A tax rate database will be very useful for all taxpayers, remote sellers and in-state companies alike.
6) Provide free software that calculates sales and use taxes and files returns.
This requirement would truly be a major enhancement. The states would have to incur the costs to support the system, but the taxability of products and services will still have to be defined by the retailer. Remote sellers would likely incur some implementation and maintenance costs either in the form of IT personnel, tax resources or consultants. At this point, it is unknown how reliable the free software will be, but the MFA protects companies that rely on certified applications. This really is not a bad deal, unless you are an in-state retailer that has to pay for its own sales tax engine.
7) Provide a small-seller exception to any remote seller with $1 million or less in remote sales during the preceding calendar year.
To most observers, the $1-million threshold seems to be too low. Even with free software and compliance options available, increased costs related to tax department resources, IT needs and consultants could all seriously affect any small business or startup with remote sales close to this threshold. Remote sellers that make a small amount of sales into a large number of states will be affected the most.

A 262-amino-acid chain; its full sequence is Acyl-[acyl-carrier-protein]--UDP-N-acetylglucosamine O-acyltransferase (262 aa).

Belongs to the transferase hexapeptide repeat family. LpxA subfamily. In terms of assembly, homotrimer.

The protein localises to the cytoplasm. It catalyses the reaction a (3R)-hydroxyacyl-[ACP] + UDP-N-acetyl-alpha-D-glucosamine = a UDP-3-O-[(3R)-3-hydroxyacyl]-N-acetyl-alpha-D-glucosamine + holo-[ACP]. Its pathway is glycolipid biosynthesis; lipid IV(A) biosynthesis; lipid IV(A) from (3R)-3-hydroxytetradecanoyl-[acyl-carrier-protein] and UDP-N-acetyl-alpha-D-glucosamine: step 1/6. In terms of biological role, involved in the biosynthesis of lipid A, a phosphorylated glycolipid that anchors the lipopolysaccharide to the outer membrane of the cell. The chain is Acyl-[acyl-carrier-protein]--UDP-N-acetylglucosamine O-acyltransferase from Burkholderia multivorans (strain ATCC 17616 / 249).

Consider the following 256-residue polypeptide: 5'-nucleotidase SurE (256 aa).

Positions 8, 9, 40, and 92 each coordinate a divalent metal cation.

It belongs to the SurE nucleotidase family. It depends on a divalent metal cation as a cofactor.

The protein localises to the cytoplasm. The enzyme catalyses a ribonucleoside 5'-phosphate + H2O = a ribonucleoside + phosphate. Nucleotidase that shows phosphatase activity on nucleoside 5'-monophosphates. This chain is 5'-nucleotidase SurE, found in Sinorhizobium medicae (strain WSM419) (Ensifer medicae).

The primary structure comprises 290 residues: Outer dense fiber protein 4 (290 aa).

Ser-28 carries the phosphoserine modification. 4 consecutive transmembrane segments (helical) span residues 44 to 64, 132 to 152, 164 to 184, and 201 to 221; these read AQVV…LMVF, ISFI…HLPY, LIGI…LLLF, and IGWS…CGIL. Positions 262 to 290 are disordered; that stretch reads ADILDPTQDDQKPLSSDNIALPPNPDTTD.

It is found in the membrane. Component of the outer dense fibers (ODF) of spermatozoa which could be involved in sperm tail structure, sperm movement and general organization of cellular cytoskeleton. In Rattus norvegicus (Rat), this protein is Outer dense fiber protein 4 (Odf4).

Federal tax treaties do not typically apply to state taxes, including sales taxes. As a result, foreign companies doing business in the U.S. could be subject to the MFA. Many of the scenarios discussed above could apply. Foreign taxpayers that have no offices, employees or agents in the U.S. may have to be sales tax compliant if shipments or electronically delivered services exceed $1 million. Sales tax regimes vary greatly from VAT systems, so foreign taxpayers could be affected more than similarly situated U.S. companies.
Alvarez & Marsal Taxand Says:
Everyone take a breath: political pundits believe the MFA is unlikely to pass the House. In addition to the perceived tax increase that the MFA would create, Republican — and the offshoot Tea Party — members that control the House do not typically support measures that would expand the federal government's role in state law. Even though the IRS would not administer the MFA, the current controversy surrounding the IRS cannot make new tax laws more popular with the already fiscally conservative House. However, the fact that the MFA passed the Senate shows an increasing appetite for federal involvement in the remote seller debate. The continued growth of the Streamlined movement also bodes well for the passage of the MFA, even if the minimum simplification requirements ultimately lessen the influence of the SSUTA, because the more states ask for federal involvement, the more politically acceptable the MFA may become for those federalism purists.
Scott Jackson, Senior Director, contributed to this article.